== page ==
The global ranking of CEOs by Insead for 2012 is out, and Steve Jobs continues to dominate from the afterlife with his pole position in this latest survey of 3,143 CEOs.
Mr Jobs, who was also in first place for Insead's previous ranking in 2010, died in 2011.
The Insead survey, which bases its ranking on returns and market value change, credited Mr Jobs with increasing Apple's market value by US$359 billion during his 14 years at the firm. At the same time, Apple's shareholder return came to an average compound annual growth of 35 per cent.
"That remarkable accomplishment is likely to go unbeaten for a long time," the report said.
A resurgence of the tech industry's heyday appears imminent, with Amazon's Jeffrey Bezos and Samsung Electronics' Yun Jong-Yong in second and third place, respectively.
Amazon's Mr Bezos was previously in seventh place in the 2010 survey. "Under his leadership, the company delivered industry-adjusted shareholder returns of 12,266 per cent and saw its value increase by US$111 billion," the report said.
"In recent years, the online retailer has expanded aggressively into new segments such as cloud-based computing services, while working to get the most out of the markets it already occupies. Its revenue growth shows no signs of slowing: sales increased by 40 per cent in 2011."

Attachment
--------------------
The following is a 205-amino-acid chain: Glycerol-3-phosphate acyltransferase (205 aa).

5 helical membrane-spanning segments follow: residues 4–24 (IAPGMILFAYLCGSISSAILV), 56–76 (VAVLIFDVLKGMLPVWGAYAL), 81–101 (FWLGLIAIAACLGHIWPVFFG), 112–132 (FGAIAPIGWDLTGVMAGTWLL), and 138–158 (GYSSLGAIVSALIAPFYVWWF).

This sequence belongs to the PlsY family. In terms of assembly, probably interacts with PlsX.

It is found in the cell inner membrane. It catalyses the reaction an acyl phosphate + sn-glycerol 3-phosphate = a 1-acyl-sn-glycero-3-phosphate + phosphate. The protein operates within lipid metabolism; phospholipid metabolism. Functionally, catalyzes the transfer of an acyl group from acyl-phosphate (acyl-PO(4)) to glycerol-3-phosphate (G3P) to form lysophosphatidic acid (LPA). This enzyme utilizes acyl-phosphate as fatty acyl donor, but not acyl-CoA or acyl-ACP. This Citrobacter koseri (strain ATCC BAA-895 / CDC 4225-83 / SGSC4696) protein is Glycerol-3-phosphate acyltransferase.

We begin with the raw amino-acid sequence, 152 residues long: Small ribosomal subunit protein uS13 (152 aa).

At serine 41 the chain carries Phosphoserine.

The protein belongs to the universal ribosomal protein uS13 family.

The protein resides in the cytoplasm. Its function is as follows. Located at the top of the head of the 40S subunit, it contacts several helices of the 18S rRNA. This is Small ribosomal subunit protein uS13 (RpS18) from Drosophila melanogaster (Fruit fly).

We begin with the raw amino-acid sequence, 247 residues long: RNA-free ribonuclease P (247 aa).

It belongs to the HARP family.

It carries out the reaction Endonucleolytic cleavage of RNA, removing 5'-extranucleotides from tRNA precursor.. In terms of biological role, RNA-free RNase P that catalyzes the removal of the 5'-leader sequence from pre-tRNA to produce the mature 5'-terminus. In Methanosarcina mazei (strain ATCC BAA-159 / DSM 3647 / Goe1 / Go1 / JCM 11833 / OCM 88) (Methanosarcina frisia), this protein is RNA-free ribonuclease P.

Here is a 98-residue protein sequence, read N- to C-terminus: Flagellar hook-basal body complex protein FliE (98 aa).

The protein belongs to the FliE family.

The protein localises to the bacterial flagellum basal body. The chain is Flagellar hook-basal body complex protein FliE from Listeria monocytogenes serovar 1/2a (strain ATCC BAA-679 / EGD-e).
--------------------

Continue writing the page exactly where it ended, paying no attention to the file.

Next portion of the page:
Margaret Whitman, the chief executive of HP, is ranked ninth for her showing at eBay from 1998 to 2008. She carries the flag both for the tech industry and her gender, being the highest-ranked female CEO on the list.
At No 10, Cisco Systems' John Chambers has the IT and electronics industry accounting for five out of the list's top 10 CEOs.
Rounding out the top 10 from the fourth to eighth spot are Vale's Roger Agnelli, Gilead Sciences' John Martin, Hyundai Motor's Chung Mong-Koo, ITC's YC Deveshwar and Simon Property Group's David Simon.
Mr Agnelli's compatriots have had a particularly good run. Brazilian chief executives take up 9 per cent of the top 100 spots, a disproportionately large showing given that they represent just 4.5 per cent of the sample.
Chinese CEOs, however, turned in an underwhelming performance. They scored an average of 176 places lower than their US counterparts.
Overall, the top 100 CEOs delivered on average a total shareholder return of 1,385 per cent during their tenures and boosted their firms' market value by US$40.2 billion.
Languishing in the boardroom of shame, the bottom 100 CEOs - who were not named - produced an average return of minus-57 per cent and managed to help wipe out US$13.6 billion in market value.
Interestingly enough, the survey found that CEOs with an MBA on average ranked 40 places higher than those without, while "insider" CEOs ranked 154 places higher than those hired from outside the firm.